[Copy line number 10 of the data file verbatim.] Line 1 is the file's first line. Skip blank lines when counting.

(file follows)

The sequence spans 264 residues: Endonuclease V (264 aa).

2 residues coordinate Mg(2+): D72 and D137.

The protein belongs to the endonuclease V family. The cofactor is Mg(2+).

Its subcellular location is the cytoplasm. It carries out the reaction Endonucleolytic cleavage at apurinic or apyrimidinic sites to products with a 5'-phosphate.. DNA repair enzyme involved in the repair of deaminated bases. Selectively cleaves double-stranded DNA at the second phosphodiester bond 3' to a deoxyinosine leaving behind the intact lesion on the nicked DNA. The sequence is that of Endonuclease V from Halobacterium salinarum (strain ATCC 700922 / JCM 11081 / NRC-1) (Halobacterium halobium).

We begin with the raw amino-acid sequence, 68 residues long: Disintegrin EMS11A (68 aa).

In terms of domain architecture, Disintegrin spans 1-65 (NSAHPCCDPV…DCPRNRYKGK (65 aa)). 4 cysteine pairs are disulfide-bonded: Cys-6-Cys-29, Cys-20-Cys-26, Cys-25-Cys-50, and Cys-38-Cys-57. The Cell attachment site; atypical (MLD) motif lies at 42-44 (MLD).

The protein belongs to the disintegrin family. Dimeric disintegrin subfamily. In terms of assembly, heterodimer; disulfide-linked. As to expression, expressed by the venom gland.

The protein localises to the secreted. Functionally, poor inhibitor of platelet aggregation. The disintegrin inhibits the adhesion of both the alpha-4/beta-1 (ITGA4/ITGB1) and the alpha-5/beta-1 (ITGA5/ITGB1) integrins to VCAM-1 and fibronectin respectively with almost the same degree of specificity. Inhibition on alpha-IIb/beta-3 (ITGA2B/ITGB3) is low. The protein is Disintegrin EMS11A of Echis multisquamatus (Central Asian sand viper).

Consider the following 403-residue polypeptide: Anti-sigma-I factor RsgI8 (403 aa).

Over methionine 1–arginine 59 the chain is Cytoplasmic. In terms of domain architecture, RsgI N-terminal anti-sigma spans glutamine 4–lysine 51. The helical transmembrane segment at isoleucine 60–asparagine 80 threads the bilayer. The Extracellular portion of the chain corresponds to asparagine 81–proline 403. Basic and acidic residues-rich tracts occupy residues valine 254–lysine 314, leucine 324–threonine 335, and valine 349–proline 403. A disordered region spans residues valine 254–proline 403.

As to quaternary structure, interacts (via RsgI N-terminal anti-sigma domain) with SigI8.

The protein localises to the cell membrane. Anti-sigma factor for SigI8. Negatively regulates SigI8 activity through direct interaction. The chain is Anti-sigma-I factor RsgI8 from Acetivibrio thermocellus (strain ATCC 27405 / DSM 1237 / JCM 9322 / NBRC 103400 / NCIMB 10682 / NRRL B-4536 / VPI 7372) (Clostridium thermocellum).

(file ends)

Over methionine 1–arginine 59 the chain is Cytoplasmic. In terms of domain architecture, RsgI N-terminal anti-sigma spans glutamine 4–lysine 51. The helical transmembrane segment at isoleucine 60–asparagine 80 threads the bilayer. The Extracellular portion of the chain corresponds to asparagine 81–proline 403. Basic and acidic residues-rich tracts occupy residues valine 254–lysine 314, leucine 324–threonine 335, and valine 349–proline 403. A disordered region spans residues valine 254–proline 403.